Compliance Corner: ERISA Fiduciary Duties (Part 2)

Article  |  Originally published as an external client alert

In December, we published the first part of this series on ERISA’s fiduciary duty rules and considerations. In the first part, we explained how to determine whether an entity or individual involved in the administration of an employer-sponsored retirement, health, or other welfare plan constitutes a fiduciary with respect to that plan. We then provided a high-level overview of the fiduciary duties that ERISA imposes on those entities and individuals. For this second part of our fiduciary series, we will discuss ERISA’s prohibited transaction rules, the permissible and impermissible uses of plan assets, and other compliance issues that may arise in connection with the management of plan assets.

Background / Recap

ERISA imposes strict standards of conduct (i.e., fiduciary duties) on entities and individuals who fall within the definition of a fiduciary with respect to an employee benefit plan. The fiduciary duty rules generally apply to retirement plans, health plans, and other welfare plans alike, provided those plans are subject to ERISA. Accordingly, unless an employer’s health and welfare plans fall outside of the scope of ERISA (for example, because they are exempt under the voluntary plan or payroll practice safe harbors, or because the employer is a church or state/local governmental entity), then ERISA’s fiduciary duty rules will broadly apply to any entity or individual deemed to be a fiduciary with respect to those plans.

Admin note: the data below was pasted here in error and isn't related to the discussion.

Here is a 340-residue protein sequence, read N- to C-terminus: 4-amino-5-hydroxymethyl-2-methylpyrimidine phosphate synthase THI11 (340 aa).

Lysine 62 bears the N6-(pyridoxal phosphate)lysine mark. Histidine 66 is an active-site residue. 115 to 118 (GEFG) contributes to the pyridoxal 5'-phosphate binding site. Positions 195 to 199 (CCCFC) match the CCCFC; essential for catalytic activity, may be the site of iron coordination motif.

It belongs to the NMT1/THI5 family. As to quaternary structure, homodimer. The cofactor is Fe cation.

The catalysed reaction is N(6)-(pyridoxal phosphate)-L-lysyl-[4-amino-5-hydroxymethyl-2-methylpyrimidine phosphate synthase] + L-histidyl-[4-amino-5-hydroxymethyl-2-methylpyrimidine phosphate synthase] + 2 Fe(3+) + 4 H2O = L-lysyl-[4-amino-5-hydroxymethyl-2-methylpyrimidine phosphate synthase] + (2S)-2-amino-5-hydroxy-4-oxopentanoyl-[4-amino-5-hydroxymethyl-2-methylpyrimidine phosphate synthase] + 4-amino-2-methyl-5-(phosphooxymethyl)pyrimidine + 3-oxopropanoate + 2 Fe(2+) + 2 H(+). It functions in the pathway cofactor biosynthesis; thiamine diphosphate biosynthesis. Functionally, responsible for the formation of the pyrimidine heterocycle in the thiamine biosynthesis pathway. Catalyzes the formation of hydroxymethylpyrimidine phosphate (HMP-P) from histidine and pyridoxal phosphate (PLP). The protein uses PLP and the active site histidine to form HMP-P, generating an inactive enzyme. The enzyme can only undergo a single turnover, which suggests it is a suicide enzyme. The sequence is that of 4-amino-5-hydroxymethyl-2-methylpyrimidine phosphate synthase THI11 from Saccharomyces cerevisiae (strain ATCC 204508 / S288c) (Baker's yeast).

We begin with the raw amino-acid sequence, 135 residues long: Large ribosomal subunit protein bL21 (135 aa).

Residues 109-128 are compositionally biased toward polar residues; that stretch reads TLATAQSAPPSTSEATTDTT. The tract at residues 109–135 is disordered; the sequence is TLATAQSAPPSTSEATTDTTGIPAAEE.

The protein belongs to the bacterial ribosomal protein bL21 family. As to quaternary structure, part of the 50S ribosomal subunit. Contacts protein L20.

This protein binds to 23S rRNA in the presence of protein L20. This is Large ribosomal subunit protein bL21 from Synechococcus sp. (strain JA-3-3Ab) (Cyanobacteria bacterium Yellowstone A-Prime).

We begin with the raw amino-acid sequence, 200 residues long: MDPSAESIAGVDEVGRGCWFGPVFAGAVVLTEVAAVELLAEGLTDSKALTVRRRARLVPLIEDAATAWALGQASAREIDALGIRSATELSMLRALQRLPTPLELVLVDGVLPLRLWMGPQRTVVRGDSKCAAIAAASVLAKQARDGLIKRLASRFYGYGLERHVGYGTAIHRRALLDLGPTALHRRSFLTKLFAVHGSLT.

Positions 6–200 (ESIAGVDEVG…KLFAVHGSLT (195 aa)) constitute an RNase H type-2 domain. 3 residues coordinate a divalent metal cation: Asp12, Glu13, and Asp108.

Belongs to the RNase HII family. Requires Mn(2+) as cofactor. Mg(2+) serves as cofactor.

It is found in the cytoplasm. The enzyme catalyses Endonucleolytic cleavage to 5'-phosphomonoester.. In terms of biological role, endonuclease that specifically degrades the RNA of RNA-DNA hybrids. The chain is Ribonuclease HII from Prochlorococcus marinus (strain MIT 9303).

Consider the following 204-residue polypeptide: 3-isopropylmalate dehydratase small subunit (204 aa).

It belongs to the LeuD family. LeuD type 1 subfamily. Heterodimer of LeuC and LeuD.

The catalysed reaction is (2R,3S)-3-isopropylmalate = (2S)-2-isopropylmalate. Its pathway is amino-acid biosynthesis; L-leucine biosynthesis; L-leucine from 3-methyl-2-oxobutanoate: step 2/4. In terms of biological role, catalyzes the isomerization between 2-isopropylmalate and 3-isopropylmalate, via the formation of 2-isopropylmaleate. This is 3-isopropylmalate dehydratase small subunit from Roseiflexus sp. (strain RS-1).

Some entities or individuals will be “automatic” fiduciaries with respect to an ERISA plan by virtue of their designated roles. For example, every ERISA plan is required to have a “plan administrator” and at least one “named fiduciary,” and whoever serves in these roles are automatic fiduciaries. Often, however, the named fiduciary and plan administrator will be the same person or entity, and the employer will be the one serving in both of these roles by default. Other entities or individuals may be fiduciaries by virtue of the plan functions they perform. Under ERISA § 3(21), generally, an entity or individual is a fiduciary with respect to a plan to the extent he/she/it performs plan functions that involve discretionary authority or control over plan administration or plan assets, or rendering investment advice for compensation.

For those entities and individuals who are deemed to be fiduciaries with respect to an ERISA plan, ERISA imposes the following fiduciary duties:

  1. The duty to act solely in the interests of plan participants and beneficiaries (aka, the “Duty of Loyalty”), and to use plan assets for the exclusive purpose of providing plan benefits, or for defraying the reasonable expenses of plan administration (aka, the “Exclusive Benefit Rule”);
  2. The duty to act with the care, skill, prudence, and diligence that a prudent person acting in a like capacity and familiar with such matters would use in the conduct of an enterprise of a like character and with like aims (aka, the “Prudent Expert Rule”);
  3. The duty to diversify the investments of the plan; and
  4. The duty to administer the plan in accordance with the plan documents.

For anyone who is a fiduciary with respect to an ERISA health or welfare plan, one of the key considerations when reviewing the design and administration of your plan is whether, or when, various plan-related funds become “plan assets” for ERISA purposes, and what that designation means with respect to the receipt, transfer, and use of those funds.